Towners history of Chemung County records that in Marcy, 1791, Myneer received a certificate of Lot 117 in the then Town of Chemung. The history further states that "He died in 1831 and side by side, on the farm where he first settled, rest his ashes and those of his faithful wife."
Tombstones of Christian Myneer and his wife have disappeared from the plot, how, when and where no one seems to know.
Four stones remain standing. One bears the words "Henry Minier, died Dec. 12, 1828, aged 51 years." Beside it is a stone with this inscription, "Sarah, wife of Henry Minier, died Apr. 17, 1848, aged 81." A third stone bears the virse listed, under Mr. Miniers name.
A fourth stone in the plot bears the words, "In Memory of Father, Mother, Brother, Sister of N. W. Simons." Referred to is Noah W. Simons (sometimes spelled Symonds) who lived on the former Minier farm in 1875. He was well known in Elmira politically and at one time operated a stone quarry on East Hill.
Christian Myneer was 91 when he died; his wife 87 at her death in 1826. Their son Henry was born in 1877 and his wife in 1788.
Henry Minier had a brother, Abraham, who lived from 1782 to 1827 when he was killed by a falling tree. Abraham Minier and kin are buried in an old cemetery on the Sing Sing Rd. Abraham, killed by a falling tree in 1827, had married a Hannah Hooper and of this union Chester E. Howell of Elmira is a descendant. Mrs. Howell says that only in recent years did he larn that he was a descendant of the Minier family.
(Sunday Telegram, Jan. 1939)
There were many certificates of location and of survey that were granted prior to the final settlement of the Watkins and Flint Purchase; some of them in that Tract, and the remaining in Chemung township, which was laid out in 1788 by James Clinton, John Hathorn, and John Cantine and contained 205 lots.
Christian Minier (Myneer)(Mynegar) and (Menier) the first settler of Big Flats was born September 30, 1747, married in 1772. and arrived in Big Flats in 1787. His land (lot 117) was patented on March 23, 1791. There were 320 acres on the steep hillside and included part of the flats bordering on the northward side. At age 74 Christian sold this lot #117 of Big Flats Tioga County to David Van Deren. The terms of the mortgage were not met so he assigned it to his son Abraham (killed in 1827) who in turn assigned it to his brother Henry (John Henrich) who died in 1828.
Henry had a son John who was born in 1808. Henrys interest went to his only son John and in 1835 John sold the original lot #117 to Erastur Maltby and bought the land and Tavern known as the Big Flats Hotel. John died in 1891 leaving seven children, one son Samuel Arbour is the grandfather of the present day Minier Brothers.
Samuel Arbour Minier was born in 1849, married Clara Carpenter, and died in 1932 leaving 5 children. One of his sons, Henry Beard Minier 1879-1949) with his brother continued the Miniers Store founded in 1873 and left three children.
His two sons, Henry Beard and Samuel Arbour have carried on the family store and are active residents of Big Flats today.
Abraham Minier, son of Christian was 5 or 6 years old when his parents came to Big Flats. He and his older brother Henry went to Canisteo (Steuben County) in 1808 and both returned about 1820. Abraham was killed by a falling tree at age 45. He and his wife Hannah are buried in an old cemetery on Sing Sing Road. They had eight children one of whom, Samuel, was born in 1804 and died in Big Flats in 1876. Samuel married Telina Bennitt and had ten children. He was a Big Flats farmer who before 1850 had a General Store in the village. In 1860 Samuel was listed as a Contractor. His son was A. B. Minier.
Sing Sing Cemetery
MINIER Hannah 14 Dec 1842 62yr 4mo 20da w/o Abraham Minier
MINIER 26 Jun 1827 45yr 1mo 18da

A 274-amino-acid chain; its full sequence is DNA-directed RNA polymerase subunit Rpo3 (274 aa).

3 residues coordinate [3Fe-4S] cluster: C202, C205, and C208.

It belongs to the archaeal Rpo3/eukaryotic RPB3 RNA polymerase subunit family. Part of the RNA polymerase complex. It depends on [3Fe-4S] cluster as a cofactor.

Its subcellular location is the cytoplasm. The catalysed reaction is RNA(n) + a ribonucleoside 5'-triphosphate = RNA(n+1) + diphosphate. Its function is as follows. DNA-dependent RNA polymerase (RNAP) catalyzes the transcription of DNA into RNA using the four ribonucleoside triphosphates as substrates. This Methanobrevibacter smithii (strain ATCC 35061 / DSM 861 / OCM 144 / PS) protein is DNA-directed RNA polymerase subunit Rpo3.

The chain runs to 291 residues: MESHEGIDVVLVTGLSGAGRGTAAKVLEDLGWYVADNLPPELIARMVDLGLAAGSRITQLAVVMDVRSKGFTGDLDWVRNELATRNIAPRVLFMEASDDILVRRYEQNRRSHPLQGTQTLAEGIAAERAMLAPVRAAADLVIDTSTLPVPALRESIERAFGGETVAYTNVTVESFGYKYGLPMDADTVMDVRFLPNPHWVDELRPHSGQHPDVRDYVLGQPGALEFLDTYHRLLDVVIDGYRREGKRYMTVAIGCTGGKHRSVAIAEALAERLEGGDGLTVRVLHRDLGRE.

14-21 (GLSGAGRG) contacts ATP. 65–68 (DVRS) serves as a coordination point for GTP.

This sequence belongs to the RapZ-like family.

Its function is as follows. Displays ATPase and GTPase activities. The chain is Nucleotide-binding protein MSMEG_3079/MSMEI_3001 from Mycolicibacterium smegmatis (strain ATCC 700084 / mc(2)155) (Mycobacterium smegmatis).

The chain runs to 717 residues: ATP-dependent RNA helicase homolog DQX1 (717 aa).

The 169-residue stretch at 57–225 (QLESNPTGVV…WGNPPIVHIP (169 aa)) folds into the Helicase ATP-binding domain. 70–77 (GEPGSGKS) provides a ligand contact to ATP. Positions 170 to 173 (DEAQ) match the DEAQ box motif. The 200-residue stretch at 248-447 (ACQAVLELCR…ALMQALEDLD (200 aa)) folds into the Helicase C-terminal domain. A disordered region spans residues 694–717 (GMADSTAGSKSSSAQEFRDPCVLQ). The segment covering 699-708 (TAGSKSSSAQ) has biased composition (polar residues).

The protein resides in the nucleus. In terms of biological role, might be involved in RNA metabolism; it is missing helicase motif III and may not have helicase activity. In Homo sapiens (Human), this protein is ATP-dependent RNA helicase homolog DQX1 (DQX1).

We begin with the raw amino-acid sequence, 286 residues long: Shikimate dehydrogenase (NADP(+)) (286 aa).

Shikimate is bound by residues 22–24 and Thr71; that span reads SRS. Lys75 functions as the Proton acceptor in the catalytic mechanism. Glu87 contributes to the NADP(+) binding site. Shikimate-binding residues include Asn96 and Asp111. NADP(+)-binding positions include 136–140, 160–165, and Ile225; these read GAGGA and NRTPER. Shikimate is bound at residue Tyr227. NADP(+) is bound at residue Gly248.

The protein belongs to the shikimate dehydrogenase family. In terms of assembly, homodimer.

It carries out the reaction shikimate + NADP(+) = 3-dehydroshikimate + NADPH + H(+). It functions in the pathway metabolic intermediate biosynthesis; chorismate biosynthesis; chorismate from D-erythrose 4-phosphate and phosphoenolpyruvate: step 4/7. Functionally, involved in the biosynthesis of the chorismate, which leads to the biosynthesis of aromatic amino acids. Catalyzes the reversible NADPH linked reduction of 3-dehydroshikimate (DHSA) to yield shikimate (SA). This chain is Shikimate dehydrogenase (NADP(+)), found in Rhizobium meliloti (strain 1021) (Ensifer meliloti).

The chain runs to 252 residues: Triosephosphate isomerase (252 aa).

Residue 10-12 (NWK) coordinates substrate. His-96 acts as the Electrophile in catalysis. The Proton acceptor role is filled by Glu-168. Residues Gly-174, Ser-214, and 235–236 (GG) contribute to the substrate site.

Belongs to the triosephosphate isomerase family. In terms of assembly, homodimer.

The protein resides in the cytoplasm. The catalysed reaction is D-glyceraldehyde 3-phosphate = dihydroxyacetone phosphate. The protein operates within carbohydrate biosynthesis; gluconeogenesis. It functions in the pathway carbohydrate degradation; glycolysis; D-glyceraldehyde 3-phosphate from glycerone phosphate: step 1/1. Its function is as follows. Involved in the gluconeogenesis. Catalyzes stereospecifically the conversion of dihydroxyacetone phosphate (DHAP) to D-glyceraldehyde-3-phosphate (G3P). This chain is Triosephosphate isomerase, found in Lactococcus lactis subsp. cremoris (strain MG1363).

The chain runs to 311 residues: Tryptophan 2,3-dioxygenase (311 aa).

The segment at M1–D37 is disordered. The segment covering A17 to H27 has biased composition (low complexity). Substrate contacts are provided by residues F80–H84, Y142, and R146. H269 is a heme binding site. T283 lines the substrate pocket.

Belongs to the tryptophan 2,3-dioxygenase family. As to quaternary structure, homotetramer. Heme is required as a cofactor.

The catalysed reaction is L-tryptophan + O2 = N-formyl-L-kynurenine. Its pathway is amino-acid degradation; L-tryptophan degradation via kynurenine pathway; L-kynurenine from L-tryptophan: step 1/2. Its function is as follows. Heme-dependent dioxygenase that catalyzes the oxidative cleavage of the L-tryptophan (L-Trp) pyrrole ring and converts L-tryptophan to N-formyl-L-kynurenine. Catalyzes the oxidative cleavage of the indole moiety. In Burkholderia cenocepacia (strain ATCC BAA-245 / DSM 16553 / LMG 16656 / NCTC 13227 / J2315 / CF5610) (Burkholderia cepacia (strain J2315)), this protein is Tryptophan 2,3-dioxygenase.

At first, Andrew Jackson and politics were discussed but all belonging to the same political party, that subject was dropped and the recital of hunting stories was taken up. A panther had been killed recently by Pap Winters a few rods north of the present residence of W. H. Farr in what was then known as Lowes swamp, the skin of which was then hanging in the woodshed. This, of course, had to be examined by the visitors and remarks made upon the killing. The skin was stuffed with oat chaff and was taken down and place upright on a work bench. We shall never forget the feelings we experienced when viewing that panther skin, the sight of which gave us the ague and made every hair in our little tow-heads feel as large as a rope. Returning to the sitting room, Dr. Brooks called on Pap Winters to relate how he killed a panther in the calf shed. The glasses were filled and each took a drink of old rye and Pap began speaking: "You all knew Abraham Minier, father of Samuel and Harry Minier, who was killed by the falling of a tree a few years since, and who lived off north of my farm. Well, Minier had a lot of new hemp bags that I wanted to borrow. So I started across the woods to his place and got a half dozen of them and was returning home through the timber along by that swamp spring over in Bob Millers land when I spied two panther kittens about the size of a full grown house cat, lying under a white pine root of a tree that the wind had blown down. They were apparently asleep. I approached them carefully, at the same time looking about me in every direction to see if I could discover their mother. I hesitated at first to disturb them, for I was unarmed, save for a small skinning knife which was in my belt and I knew how unpleasant it would be for me to meet an infuriated female panther in a hand to hand fight, especially if she was being robbed of her kittens. I stood for a minute or two deliberating on what I should do and finally on the impulse of the moment, I seized the kittens and before they were fairly awake I had them in the long hampen bag. This, no sooner done than I commenced to run for the house, a distance of not more than sixty rods. The little devils scratched and fought as I ran with them in the bag on my shoulder. Finally one of them gave a cry of distress and in a moment I saw the mother panther bounding toward me not more than thirty rods distant. There was a calf shed with a strong roof on, not more than twenty rods from me and I concluded if I could reach that with my game I would be safe. By the way the panther jumped I was satisfied she did not know from what quarter the suppressed cries of her kittens issued. This was in my favor, and I tell you gentlemen, that Pap Winters did not let the grass grow under his feet but I made for that calf pen with the speed of a Virginia racehorse. By and by the panther struck the tree and trail and came on with the ferocity of a demon. At one time, I thought I could reach my house but then I knew I could fight her better in the calf pen without glass windows than I could in my dwelling with glass windows. The dogs were all fastened up in the wood shed and barn and George and Wilson, my sons, were down in the field by the river and my daughter, Sally Ann and my wife were down to Dr. Brooks. So I concluded to take to the calf pen or house which stood on the opposite side of the road from my house. I am satisfied now that at the speed the panther was making, I should have been overtaken by the time I reached the road and torn to pieces. I, therefore, dashed into the calf pen and had only just closed and secured the door when the panther came against it with great fury, tearing the splinters out of it with her claws and teeth. The house or pen was made of logs about ten inches in diameter with two little apertures or windows about a foot square and four feet from the ground. I knew the panther could not force its huge body through these openings and having the kittens securely tied up and apprehending no danger from them, I sat down on the calf rack and deliberated upon the situation. In the meantime I would kick the bag containing the kittens to keep them crying and infuriate their mother. Finally, I concluded to take a chain halter, fix a noose, open up one of the windows with a slide and try to induce the panther to poke her head into it. The panther was meanwhile, tearing the splinters off the sides of the pen, and at one time mounted the roof and made the long shingles fly in every direction. When I had made everything ready I opened the slide of one window and placed the bag containing the kittens upon the calf rack near it. This, no sooner was done than the panther thrust her head into the opening, her eyes beaming with fury. I made several efforts to lasso her before I was successful; at one time catching hold of the under jaw and holding her head a few minutes until she tore her teeth out when the noose slipped off. At length I was successful in placing the noose firmly about the neck and with the aid of a stall pin which I had wrenched from the rack, choking her until she was dead. Her skin was sold to one of the De Armands who took it down the river and sold it to a dealer in Baltimore. The kittens were kept for several months, but they became so troublesome that I finally disposed of them."